My life at work: working in mental health

Submitted by Matthew on 22 October, 2009 - 12:25

Stephen Michaels, a student nurse from East London, spoke to 'Solidarity'.

Tell us a little bit about the work you do.

I’m a student mental health nurse. I spend some time in classes, but mostly I’m in hospitals or out on community placements. It’s a lot of on the job training and we are treated as an extra pair of hands; my work involves talking to patients, getting them involved in their care — its very varied. There’s also loads of paperwork — mainly reports on patients and assessments.

Do you and your workmates get the pay and conditions you deserve?

Definitely not. Because of our status as students, we have no employment rights. We get a bursary of £7,500 a year, but that’s definitely not enough to live on — particularly in central London. Even though many of us are working full shifts, we’re not treated as workers in terms of our rights. With the proposed recruitment freeze in the NHS, there’s also no guarantee of a job at end of our three years of training.

Do you enjoy your work?

I enjoy working with patients. I don’t enjoy the NHS bureaucracy; the health service can be a very demoralising place to work in, and my university course is a mess. The NHS workforce is very fragmented and there are constant diktats coming down from management.

What are your bosses like?

The ward managers — the people we have most contact with — tend to be okay. Some individuals are better than others. But the management level above them, where the diktats come from, is a faceless bureaucracy.

A lot of the stress of the job is due to the privatisation agenda that management are pushing; there’s constant policy reform, and there’s a very low level of understanding of exactly what management do. That’s something that bosses deliberately inculcate by using impenetrable management-speak and buzzwords. It’s very dangerous. We want a health system that’s transparent, not baffling.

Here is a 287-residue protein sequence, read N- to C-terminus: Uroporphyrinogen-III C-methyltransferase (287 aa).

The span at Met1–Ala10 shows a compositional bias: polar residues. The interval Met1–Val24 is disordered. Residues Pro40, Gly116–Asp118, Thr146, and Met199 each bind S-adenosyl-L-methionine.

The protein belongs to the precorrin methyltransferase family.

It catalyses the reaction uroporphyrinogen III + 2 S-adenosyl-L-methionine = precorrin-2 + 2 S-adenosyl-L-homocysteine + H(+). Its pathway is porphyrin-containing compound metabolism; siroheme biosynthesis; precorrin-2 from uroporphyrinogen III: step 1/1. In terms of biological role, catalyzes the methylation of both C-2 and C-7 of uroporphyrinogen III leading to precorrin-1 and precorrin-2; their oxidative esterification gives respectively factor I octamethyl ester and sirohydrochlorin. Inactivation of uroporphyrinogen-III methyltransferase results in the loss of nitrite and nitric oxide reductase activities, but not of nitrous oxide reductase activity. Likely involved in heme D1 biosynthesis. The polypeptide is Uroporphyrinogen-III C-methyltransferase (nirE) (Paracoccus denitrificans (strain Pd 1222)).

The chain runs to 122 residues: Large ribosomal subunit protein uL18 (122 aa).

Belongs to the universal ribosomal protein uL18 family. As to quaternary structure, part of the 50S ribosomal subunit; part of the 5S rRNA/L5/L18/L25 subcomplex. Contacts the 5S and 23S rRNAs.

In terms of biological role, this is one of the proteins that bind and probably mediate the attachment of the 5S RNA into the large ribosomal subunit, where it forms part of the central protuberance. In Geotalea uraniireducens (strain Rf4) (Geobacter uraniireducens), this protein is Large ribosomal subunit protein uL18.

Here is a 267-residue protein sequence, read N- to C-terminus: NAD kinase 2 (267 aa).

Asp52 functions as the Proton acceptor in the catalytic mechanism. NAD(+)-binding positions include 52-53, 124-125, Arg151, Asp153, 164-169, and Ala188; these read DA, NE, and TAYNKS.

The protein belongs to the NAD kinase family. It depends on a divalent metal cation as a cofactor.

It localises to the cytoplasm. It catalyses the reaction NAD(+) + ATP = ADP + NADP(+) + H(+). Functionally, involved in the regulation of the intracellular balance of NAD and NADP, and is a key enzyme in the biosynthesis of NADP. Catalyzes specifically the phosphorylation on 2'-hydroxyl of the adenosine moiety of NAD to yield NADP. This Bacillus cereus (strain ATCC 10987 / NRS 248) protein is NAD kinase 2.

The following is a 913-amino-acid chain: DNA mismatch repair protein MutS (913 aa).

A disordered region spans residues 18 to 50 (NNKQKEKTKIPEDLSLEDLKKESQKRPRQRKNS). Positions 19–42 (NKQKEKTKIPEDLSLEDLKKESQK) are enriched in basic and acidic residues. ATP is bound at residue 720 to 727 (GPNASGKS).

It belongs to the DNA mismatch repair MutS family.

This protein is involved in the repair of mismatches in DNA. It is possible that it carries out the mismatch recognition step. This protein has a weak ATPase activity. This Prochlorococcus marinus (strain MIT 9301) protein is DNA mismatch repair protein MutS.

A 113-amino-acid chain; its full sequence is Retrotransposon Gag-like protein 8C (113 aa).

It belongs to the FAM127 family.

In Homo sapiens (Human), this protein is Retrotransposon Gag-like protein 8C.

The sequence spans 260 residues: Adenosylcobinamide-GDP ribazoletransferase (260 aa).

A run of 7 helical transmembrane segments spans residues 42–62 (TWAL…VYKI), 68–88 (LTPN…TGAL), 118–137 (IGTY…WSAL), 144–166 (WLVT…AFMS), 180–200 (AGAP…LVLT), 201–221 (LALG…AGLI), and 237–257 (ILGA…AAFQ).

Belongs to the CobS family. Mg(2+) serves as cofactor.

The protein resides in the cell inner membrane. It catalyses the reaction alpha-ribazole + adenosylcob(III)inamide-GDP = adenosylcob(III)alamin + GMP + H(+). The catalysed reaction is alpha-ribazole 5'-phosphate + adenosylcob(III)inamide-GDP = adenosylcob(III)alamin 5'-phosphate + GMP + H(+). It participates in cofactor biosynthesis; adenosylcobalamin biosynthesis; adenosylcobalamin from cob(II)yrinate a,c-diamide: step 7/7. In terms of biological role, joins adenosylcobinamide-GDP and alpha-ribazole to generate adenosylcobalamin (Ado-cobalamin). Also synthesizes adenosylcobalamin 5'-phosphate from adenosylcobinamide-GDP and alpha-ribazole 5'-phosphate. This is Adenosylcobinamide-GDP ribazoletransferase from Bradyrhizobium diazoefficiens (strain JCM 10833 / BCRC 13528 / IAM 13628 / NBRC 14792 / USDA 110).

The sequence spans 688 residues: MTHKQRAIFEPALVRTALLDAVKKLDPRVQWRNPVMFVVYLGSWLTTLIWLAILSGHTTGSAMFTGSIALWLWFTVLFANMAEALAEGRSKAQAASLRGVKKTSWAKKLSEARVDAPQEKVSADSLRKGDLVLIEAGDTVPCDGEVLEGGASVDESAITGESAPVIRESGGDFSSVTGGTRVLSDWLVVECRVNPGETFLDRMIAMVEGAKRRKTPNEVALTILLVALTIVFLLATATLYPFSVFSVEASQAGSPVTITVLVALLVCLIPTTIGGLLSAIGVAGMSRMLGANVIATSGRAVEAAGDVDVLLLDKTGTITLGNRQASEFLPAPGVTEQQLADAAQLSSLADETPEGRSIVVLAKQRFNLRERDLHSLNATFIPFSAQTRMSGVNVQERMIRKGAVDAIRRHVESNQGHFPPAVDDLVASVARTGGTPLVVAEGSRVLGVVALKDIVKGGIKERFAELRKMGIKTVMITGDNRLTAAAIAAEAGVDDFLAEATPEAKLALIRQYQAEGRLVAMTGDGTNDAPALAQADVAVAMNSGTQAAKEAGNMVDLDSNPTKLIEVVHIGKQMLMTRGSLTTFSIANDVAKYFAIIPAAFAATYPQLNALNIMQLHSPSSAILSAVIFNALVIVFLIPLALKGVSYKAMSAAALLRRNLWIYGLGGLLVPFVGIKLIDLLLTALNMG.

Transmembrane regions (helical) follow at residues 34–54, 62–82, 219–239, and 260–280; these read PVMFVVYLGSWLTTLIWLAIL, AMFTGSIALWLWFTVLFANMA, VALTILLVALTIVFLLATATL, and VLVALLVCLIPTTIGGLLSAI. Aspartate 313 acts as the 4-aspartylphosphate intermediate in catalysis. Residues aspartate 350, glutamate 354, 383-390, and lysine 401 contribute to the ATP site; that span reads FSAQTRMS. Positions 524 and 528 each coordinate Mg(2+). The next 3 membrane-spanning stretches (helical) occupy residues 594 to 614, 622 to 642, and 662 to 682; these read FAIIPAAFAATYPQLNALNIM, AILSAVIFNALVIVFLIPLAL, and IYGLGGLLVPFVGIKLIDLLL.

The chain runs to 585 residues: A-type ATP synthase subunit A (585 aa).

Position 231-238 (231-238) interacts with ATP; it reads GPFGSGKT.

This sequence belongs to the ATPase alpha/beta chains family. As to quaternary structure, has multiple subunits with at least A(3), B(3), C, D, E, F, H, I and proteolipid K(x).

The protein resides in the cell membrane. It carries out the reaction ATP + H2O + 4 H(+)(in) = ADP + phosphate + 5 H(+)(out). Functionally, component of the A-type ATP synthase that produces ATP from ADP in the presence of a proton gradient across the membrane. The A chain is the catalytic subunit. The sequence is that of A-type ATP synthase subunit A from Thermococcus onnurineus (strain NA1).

There’s a high degree of discontent amongst the workforce but unfortunately it often gets directed at other workers rather than at bosses.

Is there are union in your workplace? Does it do a good job?

There are several unions — Unison, Unite and the GMB all organise workers in the health service. But they’re all very weak and don’t have much presence in my workplaces. I’m in Unison; I want my union to get out agitating amongst the workforce, organising workers and running good campaigns that can bring people into the union structures and give them a chance to get active rather than lying down and taking everything that’s thrown at us. A lot of people see themselves as part of professional associations like the RCN rather than as workers with a trade union consciousness.

If you could change one thing about your workplace what would it be?

A sense that we're part of a collective that can influence things, instead of the poisonous blame culture. I’d scrap most of the bureaucracy, which only exists for the internal markets. And we need more staff so that we could have the time and freedom to develop quality nursing care conducive to patient care and recovery.

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